Daisuke Igarashi’s Children of the Sea is a profoundly beautiful five volume manga series that I picked up on a whim (one of my libraries owns the first four, I was able to ILL the fifth). The covers intrigued me, as they are beautiful. In many ways, Children of the Sea is more art than manga. There’s a story, but I felt it was almost secondary to the artwork that fills the five volumes.
The story centers on Ruka, a middle-grade Japanese girl who lives with her mother, after her parents separated. But everything in her world is not as it seems. In the first volume, we learn that when she was younger, Ruka saw a fish turn into light and vanish (which sets up the supernatural/fantasy elements that are elegantly woven into the story). This event changes Ruka’s life, though she doesn’t realize this until later. Ruka’s relationship with her parents is tenuous, like any teenager and near the beginning of the novel, she runs away and ends up meeting a boy named Umi. Though they go their separate ways, their paths are destined to meet again, and they do — but this time at the aquarium where Ruka’s father works.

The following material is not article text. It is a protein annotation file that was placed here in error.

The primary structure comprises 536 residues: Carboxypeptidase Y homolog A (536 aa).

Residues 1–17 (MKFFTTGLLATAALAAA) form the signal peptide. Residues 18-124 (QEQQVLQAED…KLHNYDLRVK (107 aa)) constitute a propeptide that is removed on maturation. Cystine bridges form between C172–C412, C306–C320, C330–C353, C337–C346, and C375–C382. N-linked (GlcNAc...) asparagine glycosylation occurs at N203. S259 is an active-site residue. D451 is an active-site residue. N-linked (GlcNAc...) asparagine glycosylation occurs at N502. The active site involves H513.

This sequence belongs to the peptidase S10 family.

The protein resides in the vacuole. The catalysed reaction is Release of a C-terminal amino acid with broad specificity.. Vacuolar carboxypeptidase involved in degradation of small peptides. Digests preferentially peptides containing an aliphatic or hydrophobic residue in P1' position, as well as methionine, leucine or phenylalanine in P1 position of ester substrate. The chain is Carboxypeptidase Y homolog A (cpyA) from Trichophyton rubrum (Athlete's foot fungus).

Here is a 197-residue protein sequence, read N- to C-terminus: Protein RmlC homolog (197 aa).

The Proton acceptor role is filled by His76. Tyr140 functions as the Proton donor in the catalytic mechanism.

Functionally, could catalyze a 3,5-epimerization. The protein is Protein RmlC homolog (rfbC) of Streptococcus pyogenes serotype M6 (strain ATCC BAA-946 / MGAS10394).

Umi, and his brother Sora, sense something special about Ruka and the three of them become friends. The five volumes are filled with their adventures and artwork that wouldn’t look out of place in a Studio Ghibli production. Interspersed through the five volumes are stories about these children of the sea and how they have changed people’s lives (I promise, you’ll want to read to find out more) as well as how the sea as a whole has changed the lives of the characters within the manga.
I loved this series because the characters are likable and the artwork is breathtaking. The ending was satisfying, if a little heartbreaking, but at it’s heart, Children of the Sea is a coming of age manga. Everyone grows up, but people also grow together. Igarashi also emphasizes the importance of relationships (friends and family) as well as the need to take care of our waters. Although the setting is like our world and the characters are diverse (from all over the world), he brings them together in a beautiful and thoughtful way.
This manga is not for everyone, especially people who crave a lot of action. But if you’re looking for something beautiful, something that will comfort you, Children of the Sea might be exactly what you need. You don’t need to be interested in manga or comics/graphic novels in order to enjoy this journey or the art that brings it to life.